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City Leaders Call For Unity After Police Incidents

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Ana Lucia Murillo
/
WFAE
Charlotte police chief Kerr Putney talked to reporters Friday, with Mayor Pro Tem Vi Lyles.

 Charlotte leaders gathered Friday afternoon to mourn over police shootings in Louisiana and Minnesota and Thursday night's killings of police in Dallas. There was anger and sadness, and a call to use the incidents to build community. 

In a meeting with reporters at the Belmont Center, east of uptown, the police and community leaders called the shootings a "wake-up" call for Charlotte. County commission chair Trevor Fuller said it should prompt new discussions on race and violence.    

"This is not just a conversation just to appease one community or another. All of us are in this together … because the violence that affects me and my family as African-Americans affects you and your family, too," he said.

One of the groups that has helped lead such discussions is Cops & Barbers, led by Shaun Corbett. He owns a barbershop on North Tryon Street. Speaking with a sense of urgency, he said people of all backgrounds need to work together.

"But I represent a different Charlotte community," Corbett said. "What you would consider the have-nots. The Charlotte community that lives with the fear and the frustration of what's gonna happen when we walk out the door tomorrow. And truly understand. And what I'm here to say today is, the days of being afraid are over."

Charlotte NAACP President Corine Mack liked the message of unity at the event, but she said that's not enough.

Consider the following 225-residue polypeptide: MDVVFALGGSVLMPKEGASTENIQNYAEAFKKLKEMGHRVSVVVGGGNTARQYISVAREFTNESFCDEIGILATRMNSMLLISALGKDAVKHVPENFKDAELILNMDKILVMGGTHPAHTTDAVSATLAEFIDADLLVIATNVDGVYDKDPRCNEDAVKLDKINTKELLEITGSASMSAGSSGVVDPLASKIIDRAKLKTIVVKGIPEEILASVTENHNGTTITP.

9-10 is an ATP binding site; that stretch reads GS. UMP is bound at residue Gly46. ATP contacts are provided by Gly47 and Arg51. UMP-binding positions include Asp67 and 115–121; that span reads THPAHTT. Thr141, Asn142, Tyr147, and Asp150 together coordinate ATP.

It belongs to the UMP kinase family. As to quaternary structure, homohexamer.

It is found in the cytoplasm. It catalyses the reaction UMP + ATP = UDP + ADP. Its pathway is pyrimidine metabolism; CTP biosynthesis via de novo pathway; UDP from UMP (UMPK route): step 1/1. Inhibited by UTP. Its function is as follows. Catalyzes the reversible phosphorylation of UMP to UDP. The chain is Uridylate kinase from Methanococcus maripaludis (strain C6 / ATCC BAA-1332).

“Until we as individuals have a self-examination, look at ourselves in the mirror, and make a conscious decision to do something different, to think something different, and to walk in the spirit of love, it means nothing,” Mack said.

Charlotte Police Chief Kerr Putney said the climate has affected his officers.

“You can see it in people's faces. We're seeing a lot of things, but what I don't wanna gloss over is … there's been a lot of hateful things said towards them directly for things that happen anywhere in the country, including last night,” Putney said.

He didn't mention past incidents in Charlotte, but said the community needs to heal.   

He said officers have responded professionally, even though the criticism hurts. He didn't mention past incidents - like a fatal shooting in east Charlotte three years ago - but said the community needs to heal.   

“We're not running from the history that we all know was a part of this profession,” Putney said. “What we're doing is trying to do is run to a better place, and our people are committed to doing that. We're not perfect, we make mistakes, but right now  we're trying to heal with the community yet again, because it's a process.” 

Putney said he would meet with all officers and staff, and continue community relations training.